by Pam Newham

He’s on his haunches at the ocean’s edge.
In front of him two flat square bottles
lie on the pallid sand.
Dreadlocks hang heavy on his red shirt.
The waves drench his rolled-up trousers.
Slowly, he circles his hands over the bottles
and when they are filled he begins to chant,
raising his voice above the loudness of the surf.

Later, when I ask the grey-haired pharmacist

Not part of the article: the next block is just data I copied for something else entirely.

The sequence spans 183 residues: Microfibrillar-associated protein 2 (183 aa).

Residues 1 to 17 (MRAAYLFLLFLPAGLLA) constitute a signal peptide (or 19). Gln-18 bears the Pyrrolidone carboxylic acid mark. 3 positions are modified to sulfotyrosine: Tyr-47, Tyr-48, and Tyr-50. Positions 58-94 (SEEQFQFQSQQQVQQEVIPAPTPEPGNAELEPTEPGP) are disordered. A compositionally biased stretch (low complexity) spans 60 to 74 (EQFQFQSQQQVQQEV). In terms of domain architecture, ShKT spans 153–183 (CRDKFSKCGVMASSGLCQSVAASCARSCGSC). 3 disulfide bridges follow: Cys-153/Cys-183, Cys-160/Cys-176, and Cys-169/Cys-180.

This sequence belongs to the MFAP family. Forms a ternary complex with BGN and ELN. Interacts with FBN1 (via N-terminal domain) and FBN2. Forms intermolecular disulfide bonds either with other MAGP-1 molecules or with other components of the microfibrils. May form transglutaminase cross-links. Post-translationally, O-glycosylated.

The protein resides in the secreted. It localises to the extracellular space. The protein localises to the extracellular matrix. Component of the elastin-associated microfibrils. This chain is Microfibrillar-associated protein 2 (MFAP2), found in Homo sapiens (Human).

in her crisp white coat
if an unpronounceable drug
has a generic,
I think of him.



by Lise Day

Flaunting scarlet petticoats
brash on street corners
hanging from pub window-boxes
soliciting the passing eye
bastard geraniums
their pelargonium forebears

Haughty blue-blooded
fostering ties with royalty
gold medal winner
denying their origins
on the shaded banks
of the turbulent Renoster Rivier
the rampant agapanthus

I want to acknowledge
the discrete self of me
cast off my hybrid petals
recognise my ancestral genes
sprout errant branches
free from the topiary
true to my wild roots.